So there I was last Thursday, enjoying my daily peruse of regional media news stories on HoldtheFrontPage, when a disturbing headline nearly made me choke on my coffee.
“What the hell is this all about?” I spluttered, quickly sharpening my mental pencil to express my opinion at the politician and news chief concerned.
Those of you who’ve read the article will already know that it reported the strange but true tale of Paul Flynn, Labour MP for Newport West, tabling an Early Day Motion (EDM) that congratulated South Wales Argus editor Kevin Ward on four years in his chair, and praised the paper’s “fair and commendable political balance”.
Excuse me while I’m sick… BLUURRR!
Don’t get me wrong: I’ve met and dealt with Kevin, below, in the past, both when he was in the chair at the Worcester News and in his current role, and I’ve no reason to believe he’s anything but a fine example of an editor.
It may have been justifiable for an MP to have tabled an EDM congratulating Peter Barron on retiring after 17 years as editor of the Northern Echo – and not just because 17 years is a tenure worth congratulating.
Peter was regularly in MPs’ black books for telling them where to get off with their London-centric policies, regardless of their party.
And so it would have been great, for instance, to read what James Wharton, the Tory MP for Stockton South and the supposed ‘Northern Powerhouse Minister’, thought about Peter’s enviable tenure in the House of Commons this week.
I say ‘great’, but it would also have been unlikely, given the regular rows that Peter’s Northern Echo has had with that particular MP, whose latest response was to call on local readers to boycott the paper.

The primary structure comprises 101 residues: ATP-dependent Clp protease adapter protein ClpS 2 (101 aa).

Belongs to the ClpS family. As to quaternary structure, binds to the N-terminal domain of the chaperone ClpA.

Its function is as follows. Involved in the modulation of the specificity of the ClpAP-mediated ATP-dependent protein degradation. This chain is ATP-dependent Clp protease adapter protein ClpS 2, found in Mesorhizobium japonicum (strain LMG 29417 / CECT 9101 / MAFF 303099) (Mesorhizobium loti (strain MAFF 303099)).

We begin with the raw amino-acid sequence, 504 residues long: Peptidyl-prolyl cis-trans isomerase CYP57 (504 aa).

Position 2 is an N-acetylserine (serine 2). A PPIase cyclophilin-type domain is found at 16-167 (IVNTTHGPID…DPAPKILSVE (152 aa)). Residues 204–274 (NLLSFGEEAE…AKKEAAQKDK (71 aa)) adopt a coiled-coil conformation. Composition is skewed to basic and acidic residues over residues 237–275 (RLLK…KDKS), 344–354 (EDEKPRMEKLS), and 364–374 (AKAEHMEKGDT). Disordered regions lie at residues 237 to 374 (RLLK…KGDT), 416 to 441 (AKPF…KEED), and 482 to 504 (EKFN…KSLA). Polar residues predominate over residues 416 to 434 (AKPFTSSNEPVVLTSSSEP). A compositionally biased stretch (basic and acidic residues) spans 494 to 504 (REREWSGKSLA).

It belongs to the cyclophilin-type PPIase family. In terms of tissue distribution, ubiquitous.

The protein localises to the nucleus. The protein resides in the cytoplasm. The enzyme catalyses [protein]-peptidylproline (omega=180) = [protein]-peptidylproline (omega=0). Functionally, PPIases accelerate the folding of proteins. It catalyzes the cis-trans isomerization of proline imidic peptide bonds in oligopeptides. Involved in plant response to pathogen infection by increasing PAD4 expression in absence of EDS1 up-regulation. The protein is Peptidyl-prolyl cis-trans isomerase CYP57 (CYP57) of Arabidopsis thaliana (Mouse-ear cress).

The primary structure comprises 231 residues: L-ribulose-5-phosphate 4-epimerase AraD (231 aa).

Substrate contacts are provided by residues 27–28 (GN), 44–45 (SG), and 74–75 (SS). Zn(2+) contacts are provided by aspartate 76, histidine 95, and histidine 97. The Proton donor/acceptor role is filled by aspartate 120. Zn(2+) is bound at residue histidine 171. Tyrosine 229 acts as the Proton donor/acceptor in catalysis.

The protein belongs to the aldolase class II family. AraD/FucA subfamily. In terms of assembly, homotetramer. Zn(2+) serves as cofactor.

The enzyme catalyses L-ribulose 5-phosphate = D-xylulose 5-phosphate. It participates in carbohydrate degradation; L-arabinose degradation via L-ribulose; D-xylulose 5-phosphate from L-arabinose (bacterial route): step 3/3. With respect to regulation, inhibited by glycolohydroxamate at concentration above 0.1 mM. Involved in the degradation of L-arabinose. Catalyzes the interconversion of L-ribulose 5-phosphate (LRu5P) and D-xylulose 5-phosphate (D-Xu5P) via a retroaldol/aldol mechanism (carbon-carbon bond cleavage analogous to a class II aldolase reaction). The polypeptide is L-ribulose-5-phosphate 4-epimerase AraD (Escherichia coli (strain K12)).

Now that – in my humble opinion – is how editors should get on with local politicians: at best uncomfortably, at worst pretty badly, but certainly never in a way that might confuse a local reader.
An editor, I believe, should start any relationship with any politician of any party under a cloud of heavy distrust, and should make the councillor, mayor, MP, MEP, minister, prime minister (or whatever sort of politician they are) sweat profusely for local people before they ever earn the right to grace the paper under favourable headlines.
Even then, as soon as the said politician indicates any sort of cosiness, an editor should challenge their latest policy, get a cartoonist to lampoon their dress code and looks, and invite readers to tell him or her what action they want next.
An editor’s battle honours in politics should be politicians they’ve fallen out with, not ones who’ve mentioned them in dispatches.
Not that I’m saying there’s anything wrong with Newport MP Paul Flynn: for all I know, he’s quite possibly one of Wales’ better politicians.
But because he’s a politician – that profession that sets out to win votes regardless of facts – he needs to be handled (if we’re in a good mood) like the worst door-to-door vacuum salesman and (if we’re in a bad mood) like something you’re putting into a small black plastic bag.
As it was, I was left scratching my head at editor Kevin Ward’s response to the praise that was heaped upon him, saying – amongst other things – that he was “flattered”.
Yes, yes, I know it was all qualified, in that Kevin was pleased that his editorship and papers were seen as unbiased politically, and willing to give all parties a say.
That’s all well and good, but that sort of behaviour should really go without saying, shouldn’t it?
It’s not Kevin’s fault for being made the subject of an EDM, of course, but to me it was a bit like being congratulated by a defence counsel for carefully reporting a court case with evidence from both sides. Would that be flattering?
A better retort – surely – might have been to ignore what was (in my opinion) such a silly EDM and, if pressed, to make your comment one that invited the MP to answer angry questions at the next controversial public debate on Labour’s policies in Wales.
That way, no-one’s left in any doubt that you’re always watching, always suspecting and always scrutinising everything that any politician says, which is no bad place for an editor or a local newspaper to be.
But perhaps I’m being too pernickety: what do you think, HoldtheFrontPage readers?